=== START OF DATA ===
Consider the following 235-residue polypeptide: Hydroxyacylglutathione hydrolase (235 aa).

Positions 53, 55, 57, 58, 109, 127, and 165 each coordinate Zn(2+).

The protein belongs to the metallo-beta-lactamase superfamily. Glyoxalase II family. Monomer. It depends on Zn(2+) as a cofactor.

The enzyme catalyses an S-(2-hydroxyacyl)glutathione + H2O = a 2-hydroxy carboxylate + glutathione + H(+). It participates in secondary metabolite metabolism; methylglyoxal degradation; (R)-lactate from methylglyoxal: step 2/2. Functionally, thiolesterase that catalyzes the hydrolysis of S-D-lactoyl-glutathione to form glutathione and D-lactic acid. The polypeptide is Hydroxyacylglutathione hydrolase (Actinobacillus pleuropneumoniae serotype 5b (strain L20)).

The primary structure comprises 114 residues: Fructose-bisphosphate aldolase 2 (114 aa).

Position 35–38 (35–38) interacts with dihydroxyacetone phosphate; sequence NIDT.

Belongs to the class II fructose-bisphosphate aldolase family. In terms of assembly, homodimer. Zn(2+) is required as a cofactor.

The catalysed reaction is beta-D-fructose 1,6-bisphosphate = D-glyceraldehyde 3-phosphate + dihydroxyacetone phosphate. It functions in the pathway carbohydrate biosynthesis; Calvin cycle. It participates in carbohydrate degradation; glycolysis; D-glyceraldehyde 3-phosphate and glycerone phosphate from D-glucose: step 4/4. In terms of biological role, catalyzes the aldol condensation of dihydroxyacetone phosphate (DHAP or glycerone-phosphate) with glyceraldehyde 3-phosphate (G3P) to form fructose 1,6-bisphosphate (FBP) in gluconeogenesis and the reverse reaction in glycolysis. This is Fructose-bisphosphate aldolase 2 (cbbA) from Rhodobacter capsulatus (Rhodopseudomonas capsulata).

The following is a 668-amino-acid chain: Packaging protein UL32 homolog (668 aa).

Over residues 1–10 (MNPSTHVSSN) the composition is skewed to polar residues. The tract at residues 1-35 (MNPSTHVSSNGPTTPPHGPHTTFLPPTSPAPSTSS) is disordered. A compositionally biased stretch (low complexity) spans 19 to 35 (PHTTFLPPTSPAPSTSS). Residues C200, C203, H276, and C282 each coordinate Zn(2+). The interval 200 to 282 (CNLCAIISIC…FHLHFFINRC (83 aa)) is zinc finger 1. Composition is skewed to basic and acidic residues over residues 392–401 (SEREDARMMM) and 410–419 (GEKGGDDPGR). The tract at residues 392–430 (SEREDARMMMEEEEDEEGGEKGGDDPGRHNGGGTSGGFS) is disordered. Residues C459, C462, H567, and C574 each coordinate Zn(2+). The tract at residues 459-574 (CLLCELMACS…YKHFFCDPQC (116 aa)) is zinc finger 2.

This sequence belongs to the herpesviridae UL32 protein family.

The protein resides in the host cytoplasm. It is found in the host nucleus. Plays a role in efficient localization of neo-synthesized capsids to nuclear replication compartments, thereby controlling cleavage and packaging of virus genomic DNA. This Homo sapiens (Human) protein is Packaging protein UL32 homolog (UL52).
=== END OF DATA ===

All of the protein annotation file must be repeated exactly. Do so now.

Consider the following 235-residue polypeptide: Hydroxyacylglutathione hydrolase (235 aa).

Positions 53, 55, 57, 58, 109, 127, and 165 each coordinate Zn(2+).

The protein belongs to the metallo-beta-lactamase superfamily. Glyoxalase II family. Monomer. It depends on Zn(2+) as a cofactor.

The enzyme catalyses an S-(2-hydroxyacyl)glutathione + H2O = a 2-hydroxy carboxylate + glutathione + H(+). It participates in secondary metabolite metabolism; methylglyoxal degradation; (R)-lactate from methylglyoxal: step 2/2. Functionally, thiolesterase that catalyzes the hydrolysis of S-D-lactoyl-glutathione to form glutathione and D-lactic acid. The polypeptide is Hydroxyacylglutathione hydrolase (Actinobacillus pleuropneumoniae serotype 5b (strain L20)).

The primary structure comprises 114 residues: Fructose-bisphosphate aldolase 2 (114 aa).

Position 35–38 (35–38) interacts with dihydroxyacetone phosphate; sequence NIDT.

Belongs to the class II fructose-bisphosphate aldolase family. In terms of assembly, homodimer. Zn(2+) is required as a cofactor.

The catalysed reaction is beta-D-fructose 1,6-bisphosphate = D-glyceraldehyde 3-phosphate + dihydroxyacetone phosphate. It functions in the pathway carbohydrate biosynthesis; Calvin cycle. It participates in carbohydrate degradation; glycolysis; D-glyceraldehyde 3-phosphate and glycerone phosphate from D-glucose: step 4/4. In terms of biological role, catalyzes the aldol condensation of dihydroxyacetone phosphate (DHAP or glycerone-phosphate) with glyceraldehyde 3-phosphate (G3P) to form fructose 1,6-bisphosphate (FBP) in gluconeogenesis and the reverse reaction in glycolysis. This is Fructose-bisphosphate aldolase 2 (cbbA) from Rhodobacter capsulatus (Rhodopseudomonas capsulata).

The following is a 668-amino-acid chain: Packaging protein UL32 homolog (668 aa).

Over residues 1–10 (MNPSTHVSSN) the composition is skewed to polar residues. The tract at residues 1-35 (MNPSTHVSSNGPTTPPHGPHTTFLPPTSPAPSTSS) is disordered. A compositionally biased stretch (low complexity) spans 19 to 35 (PHTTFLPPTSPAPSTSS). Residues C200, C203, H276, and C282 each coordinate Zn(2+). The interval 200 to 282 (CNLCAIISIC…FHLHFFINRC (83 aa)) is zinc finger 1. Composition is skewed to basic and acidic residues over residues 392–401 (SEREDARMMM) and 410–419 (GEKGGDDPGR). The tract at residues 392–430 (SEREDARMMMEEEEDEEGGEKGGDDPGRHNGGGTSGGFS) is disordered. Residues C459, C462, H567, and C574 each coordinate Zn(2+). The tract at residues 459-574 (CLLCELMACS…YKHFFCDPQC (116 aa)) is zinc finger 2.

This sequence belongs to the herpesviridae UL32 protein family.

The protein resides in the host cytoplasm. It is found in the host nucleus. Plays a role in efficient localization of neo-synthesized capsids to nuclear replication compartments, thereby controlling cleavage and packaging of virus genomic DNA. This Homo sapiens (Human) protein is Packaging protein UL32 homolog (UL52).